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Continued from Chapter Seven Last Week  



The Buhari-Idiagbon regime was characterized by acrimony, suspicion, intrigues and power play from Day One. The Head of State, General Muhammadu Buhari who should have provided much needed leadership was too dour. To many Nigerians, the picture painted of General Buhari was that of a no-nonsense tough military officer but beyond the façade, General Buhari was a weak military leader. In his maiden interview with the trio of Yakubu Muhammed, Ray Ekpu and Dele Giwa of the Concord Group of Newspapers owned by Chief MKO Abiola, he timorously replied when asked about his wish as Head of State; “My prayer is to leave this place in one piece.” That sent a message to his subordinates. A soldier who was afraid to die? To be sure, he did not plan the coup that brought him to power in the first place but he would not be the first military leader to come to power that way. In 1975 when Cols. Joe Garba and Shehu Musa Yar’Adua staged the coup that toppled Gen. Yakubu Gowon, late Gen. Murtala Ramat Muhammed who emerged as Head of State didn’t plan the coup yet he provided good leadership within the six-month period he ruled the nation so Gen. Buhari had no excuse. When he was finally toppled on Saturday August 27, 1985, it was no surprise because, as a compromised Head of State, he came to power with no clear-headedness. But other factors contributed to his fall.


The first faulty step made by the regime was its composition. Why Brigadier Tunde Idiagbon had to be appointed the Chief of Staff Supreme Headquarters while Major-General Ibrahim Babangida became the Chief of Army Staff was hard to explain. In the military set up then, the CSSHQ was politically and administratively powerful and indeed the “de facto” No2. Man to the Head of State. But the COAS controls the Army. If the CSSHQ was not in good terms with the COAS, there would be constant friction. This was the case between Idiagbon and Babangida. The latter was commissioned in 1962, the former a year later, so Babangida regarded Idiagbon as his junior but Idiagbon held a very powerful political post which eclipsed the position of the COAS which was only military. It was a faulty arrangement even noticed by some civilians and politicians. As soon as the arrangements were announced in 1984, Dr. Junaid Muhammed, a Kano medical practitioner and a politician/parliamentarian under the platform of the defunct Peoples Redemption Party (PRP) in the cursed Second Republic of Alhaji Shehu Shagari decried the set up and called on Gen. Buhari to do something about it. Muhammad later became the national chairman of the People Salvation Party (PSP) in 2007. He was ignored and it became Gen Buhari’s undoing. There were constant clashes between Idiagbon and Babangida. Normally, Idiagbon was supposed to give a salute to Babangida if the twain met but as the powerful CSSHQ, Idiagbon would just ignore Babangida. The latter would be mad. To quickly paper over this power play between the two, Idiagbon was quickly promoted from Brigadier to Major-General in early 1984 but the chasm between the CSSHQ and the COAS had deepened.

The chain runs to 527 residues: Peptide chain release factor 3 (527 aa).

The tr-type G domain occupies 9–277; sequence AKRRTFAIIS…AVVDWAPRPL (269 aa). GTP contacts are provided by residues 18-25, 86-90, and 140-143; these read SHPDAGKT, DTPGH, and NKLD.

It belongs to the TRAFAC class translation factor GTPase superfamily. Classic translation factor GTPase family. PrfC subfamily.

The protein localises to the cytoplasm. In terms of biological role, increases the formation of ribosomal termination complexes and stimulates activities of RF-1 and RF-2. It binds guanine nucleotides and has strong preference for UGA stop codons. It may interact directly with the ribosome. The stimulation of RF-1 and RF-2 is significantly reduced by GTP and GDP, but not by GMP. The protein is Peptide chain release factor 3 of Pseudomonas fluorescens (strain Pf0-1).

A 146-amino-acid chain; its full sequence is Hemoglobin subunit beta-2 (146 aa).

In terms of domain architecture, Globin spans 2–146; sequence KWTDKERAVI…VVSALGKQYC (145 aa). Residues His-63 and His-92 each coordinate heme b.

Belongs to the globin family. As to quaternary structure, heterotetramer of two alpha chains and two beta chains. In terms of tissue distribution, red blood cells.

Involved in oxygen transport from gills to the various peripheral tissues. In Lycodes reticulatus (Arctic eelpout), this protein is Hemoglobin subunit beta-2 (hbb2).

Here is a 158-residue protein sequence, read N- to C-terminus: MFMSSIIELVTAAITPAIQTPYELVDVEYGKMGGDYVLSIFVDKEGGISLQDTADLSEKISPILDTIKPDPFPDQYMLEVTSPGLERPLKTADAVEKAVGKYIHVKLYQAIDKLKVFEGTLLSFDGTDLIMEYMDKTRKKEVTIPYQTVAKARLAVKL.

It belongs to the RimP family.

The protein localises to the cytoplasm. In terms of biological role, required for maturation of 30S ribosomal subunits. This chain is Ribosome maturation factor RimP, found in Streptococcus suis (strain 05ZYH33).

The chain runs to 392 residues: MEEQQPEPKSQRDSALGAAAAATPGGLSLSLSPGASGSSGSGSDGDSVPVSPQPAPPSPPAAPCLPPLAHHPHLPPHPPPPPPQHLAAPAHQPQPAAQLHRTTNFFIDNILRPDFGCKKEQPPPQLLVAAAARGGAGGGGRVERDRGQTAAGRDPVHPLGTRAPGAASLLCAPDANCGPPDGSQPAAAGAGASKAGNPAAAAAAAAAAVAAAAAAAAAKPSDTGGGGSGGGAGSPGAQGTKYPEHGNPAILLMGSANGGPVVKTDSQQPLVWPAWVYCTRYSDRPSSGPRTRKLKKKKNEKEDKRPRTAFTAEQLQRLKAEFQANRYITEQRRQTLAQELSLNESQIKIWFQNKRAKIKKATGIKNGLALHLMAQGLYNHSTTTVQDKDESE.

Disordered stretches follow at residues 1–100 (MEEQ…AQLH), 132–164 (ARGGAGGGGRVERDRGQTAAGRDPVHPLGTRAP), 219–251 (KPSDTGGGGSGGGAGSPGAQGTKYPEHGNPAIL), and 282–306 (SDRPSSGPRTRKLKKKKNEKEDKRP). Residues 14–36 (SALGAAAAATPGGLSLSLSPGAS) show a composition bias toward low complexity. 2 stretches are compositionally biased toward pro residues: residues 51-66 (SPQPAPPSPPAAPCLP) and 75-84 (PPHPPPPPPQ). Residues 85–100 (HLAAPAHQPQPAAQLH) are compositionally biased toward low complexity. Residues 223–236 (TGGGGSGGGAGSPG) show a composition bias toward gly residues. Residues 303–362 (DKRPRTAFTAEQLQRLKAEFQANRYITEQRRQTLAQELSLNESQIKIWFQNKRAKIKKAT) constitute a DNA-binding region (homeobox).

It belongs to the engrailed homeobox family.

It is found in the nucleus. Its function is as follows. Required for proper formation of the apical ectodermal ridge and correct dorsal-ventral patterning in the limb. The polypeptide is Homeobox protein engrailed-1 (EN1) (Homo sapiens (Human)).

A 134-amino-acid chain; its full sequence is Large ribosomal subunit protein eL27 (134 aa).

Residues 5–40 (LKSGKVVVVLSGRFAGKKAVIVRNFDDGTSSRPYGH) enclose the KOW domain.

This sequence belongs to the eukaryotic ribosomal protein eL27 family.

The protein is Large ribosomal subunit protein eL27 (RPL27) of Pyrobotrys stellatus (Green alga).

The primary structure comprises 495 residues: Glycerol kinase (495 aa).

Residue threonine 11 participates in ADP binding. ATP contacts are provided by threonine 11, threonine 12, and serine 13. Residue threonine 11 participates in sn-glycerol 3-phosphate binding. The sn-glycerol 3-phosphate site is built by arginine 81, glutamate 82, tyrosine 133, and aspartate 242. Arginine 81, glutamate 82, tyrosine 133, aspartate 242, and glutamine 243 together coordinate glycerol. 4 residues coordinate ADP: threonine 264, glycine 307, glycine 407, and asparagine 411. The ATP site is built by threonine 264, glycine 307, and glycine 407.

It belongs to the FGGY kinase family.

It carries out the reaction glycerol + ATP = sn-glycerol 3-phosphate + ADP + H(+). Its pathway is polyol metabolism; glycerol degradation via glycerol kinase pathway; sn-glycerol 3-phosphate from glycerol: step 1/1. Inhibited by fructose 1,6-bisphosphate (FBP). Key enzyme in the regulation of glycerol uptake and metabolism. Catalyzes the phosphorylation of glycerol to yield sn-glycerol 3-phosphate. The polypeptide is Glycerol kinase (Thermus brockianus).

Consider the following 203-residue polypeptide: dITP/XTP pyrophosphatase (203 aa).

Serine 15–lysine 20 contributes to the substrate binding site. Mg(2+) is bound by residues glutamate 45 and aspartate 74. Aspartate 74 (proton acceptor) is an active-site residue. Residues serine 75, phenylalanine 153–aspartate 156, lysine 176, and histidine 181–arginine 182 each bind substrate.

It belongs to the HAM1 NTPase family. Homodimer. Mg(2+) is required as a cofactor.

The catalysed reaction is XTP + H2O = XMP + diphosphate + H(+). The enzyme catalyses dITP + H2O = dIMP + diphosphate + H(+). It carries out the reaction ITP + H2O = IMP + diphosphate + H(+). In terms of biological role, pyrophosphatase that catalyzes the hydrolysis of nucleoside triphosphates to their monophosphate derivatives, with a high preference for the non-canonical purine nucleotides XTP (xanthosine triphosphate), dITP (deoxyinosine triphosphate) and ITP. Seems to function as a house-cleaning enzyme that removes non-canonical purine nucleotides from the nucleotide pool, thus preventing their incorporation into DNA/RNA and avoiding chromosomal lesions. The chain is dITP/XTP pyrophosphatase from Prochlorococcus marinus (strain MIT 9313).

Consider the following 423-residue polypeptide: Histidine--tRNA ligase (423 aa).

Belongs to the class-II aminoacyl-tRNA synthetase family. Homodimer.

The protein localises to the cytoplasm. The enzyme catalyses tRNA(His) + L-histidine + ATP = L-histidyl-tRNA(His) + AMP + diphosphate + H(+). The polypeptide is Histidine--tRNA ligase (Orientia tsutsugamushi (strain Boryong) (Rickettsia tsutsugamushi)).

In this scenario, a strong and decisive Head of State would have stepped in and pull all the stops, lamentably Gen. Buhari was no such leader. He deferred more to Idiagbon even than all joint decisions taken by the then Supreme Military Council (SMC). Consequently, with each passing day, Idiagbon became so powerful and strong that he practically consigned Buhari to a mere figurehead. The other ambitious military officers, and they so many, resented this arrangement. With time, three powerful blocs emerged in the SMC thereby effectively splitting the ruling body into cleavages. The first power bloc consisted of Buhari, Idiagbon, Mamman Vasta, Magoro, Rafindadi; the Director of the National Security Organization (NSO) now renamed State Security Services (SSS) who was Buhari’s uncle. The second power bloc consisted of Babangida, Abacha, Dogonyaro, Aliyu Muhammed and Co. In between these two antagonistic forces were those in the middle mediating. Here you have Domkat Bali, Ebitu Ukiwe and other “floating pacifists. In those days, Ukiwe would go to Babangida’s house at night to plead with him while in daytime he would defend the Buhari-Idiagbon policies since the latter group had the reins of power. Among the civilian ministers, only one of them was an SMC member, Chief Chike Offodile, the Attorney-General and Minister of Justice. He was routinely called in to explain the legal aspects of policies to the military boys; he was their legal brain-truster. Ambassador Lawan Rafindadi, the NSO Director-General was a full-fledged member of the SMC. The Supreme Military Council was the highest decision-making body in the land; the locale of power supposedly but it was also the hotbed of high politicking, intrigues, power play, suspicions and manipulations.